A Republican state senator from western Maryland, Alex Mooney, 29, bellows on his megaphone. "We carried almost the whole darn country except for a few cities!" Mooney yells, apparently unimpressed that Gore actually won the popular vote by more than 300,000 votes. Mooney proceeds through a list of states Bush won -- "Who won Alabama?!" "BUSH!" "Who won Mississippi?!" "BUSH!" -- before arriving at "And who won Florida?!"
Another "volunteer" distributes dozens of free T-shirts that read "GOREY Mess."
"I'm just a volunteer," he says when I ask him who he is and who paid for the shirts. "I just bring 'em."
The black hecklers from "Freedom Fighters International," who shouted down Rev. Jesse Jackson a week and a half ago, suddenly show. Their leader, Michael Symonett, denies that they have been paid to shout down Democrats. Symonett says that he's rich, owns his own V-12 and no one could pay him to be there if he tried. They're there to protest the legacy of the Dixiecrats, which they see as Gore's shameful family history.
In Tallahassee, meanwhile, Democratic lawyers are preparing to contest the election, which should be certified Sunday at 5 p.m. EST. They plan on challenging the results in four counties, suing their canvassing boards for four different reasons: Nassau County, for deferring to its first night's results instead of its machine recount numbers, which ended up in a loss of 51 Gore votes; Seminole County, where a Republican elections supervisor let Republican operatives fill out voter ID numbers for Republican voters' absentee-ballot applications; Dade County, where the canvassing board never finished its hand recount; and Palm Beach County, where Gore attorneys think the three-Democrat canvassing board has been too stringent on its chad requirements.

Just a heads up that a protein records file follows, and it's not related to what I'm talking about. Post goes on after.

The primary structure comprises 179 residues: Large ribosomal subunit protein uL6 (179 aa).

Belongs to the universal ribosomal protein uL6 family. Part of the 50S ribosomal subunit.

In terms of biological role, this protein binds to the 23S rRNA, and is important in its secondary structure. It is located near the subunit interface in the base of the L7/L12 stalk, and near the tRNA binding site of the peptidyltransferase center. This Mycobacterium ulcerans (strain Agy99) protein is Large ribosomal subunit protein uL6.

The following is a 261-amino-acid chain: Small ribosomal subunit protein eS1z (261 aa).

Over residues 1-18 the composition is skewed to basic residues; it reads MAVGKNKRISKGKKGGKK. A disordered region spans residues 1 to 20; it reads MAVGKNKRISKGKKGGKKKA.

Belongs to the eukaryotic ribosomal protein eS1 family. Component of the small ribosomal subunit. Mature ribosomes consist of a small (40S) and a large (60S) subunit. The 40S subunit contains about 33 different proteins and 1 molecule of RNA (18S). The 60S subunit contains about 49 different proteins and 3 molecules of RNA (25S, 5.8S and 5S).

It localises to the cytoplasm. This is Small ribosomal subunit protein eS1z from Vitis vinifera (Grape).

Democrats' P.R. efforts, meanwhile, offer much to be desired. At 2 p.m. at the Palm Beach Airport Hilton, Gore's team puts together a town meeting of "disenfranchised" Palm Beach voters, led by state minority leader, Rep. Lois Frankel, and state Sen. Ron Klein.
"I took my 5-year-old son to vote," Klein tells the crowd of around 150. "It looked to me to be very confusing. It looked to me that there was a misalignment of the holes and arrows."
Signs on the wall read: "Seniors are not stupid" and "Texas Dimples Count."
"By late in the morning," Klein says, "the entire county was in an uproar!" But the elections supervisor, Theresa LePore, wasn't prepared for the chaos, he says.
After Eleanor Holmes Norton, the Democratic delegate from Washington, D.C., compares the disenfranchisement of Palm Beachers to that of Washingtonians who pay taxes but have no representation in the House and Senate, one after another Palm Beach voter grabs the mike to tell her a tale of woe. Democratic operatives acknowledge that there's no hope for a re-vote, but they want to "put a human face" on what happened in Palm Beach County. Only a couple of TV cameras came by, though, so how many people see -- much less care -- about this human face is up for debate.
A mile or so west on Southern Boulevard, at the Emergency Operation Center, LePore and her chums on the Palm Beach canvassing board -- Judge Charles Burton and County Commissioner Carol Roberts -- are tearing through the 8,000 or so disputed ballots they have left to rule on.
The county's director of public affairs, Denise Cote, walks a few reporters through the task at hand. There were anywhere from 14,000 to 15,000 disputed ballots. Over the course of the original recount, somewhere around 4,000 of these were counted. The board got through 2,000 on Friday.
How on earth will they be able to get through 8,000 more by Sunday at 4:59 p.m.? I ask.
"They're committed to finishing the process," Cote says. "They're going to quicken the pace. They indicated to me that they would work through the night if need be." She points out that "it's not going to be over" on Sunday, since the U.S. Supreme Court will hear arguments over a Bush petition on Friday, there will be an appeal to the ruling against a re-vote in Palm Beach County, "and a potpourri of lawsuits going on here."
I ask how LePore, Roberts and Roberts' moods are, slammed as they've been by the Republicans for even conducting the count, and by the Democrats for being too discriminating in their chad-love.
"They seem to be quite jovial," Cote says. "They work well together."
Burton rolls up a piece of trash and throws it at the trash can, hoops-style. He misses.
"You almost hit it!" Roberts says.
What of the Republicans who are quoting LePore's chad ruling from 1990, when she was deputy elections supervisor and only accepted chads that had broken off from the ballot on at least two corners?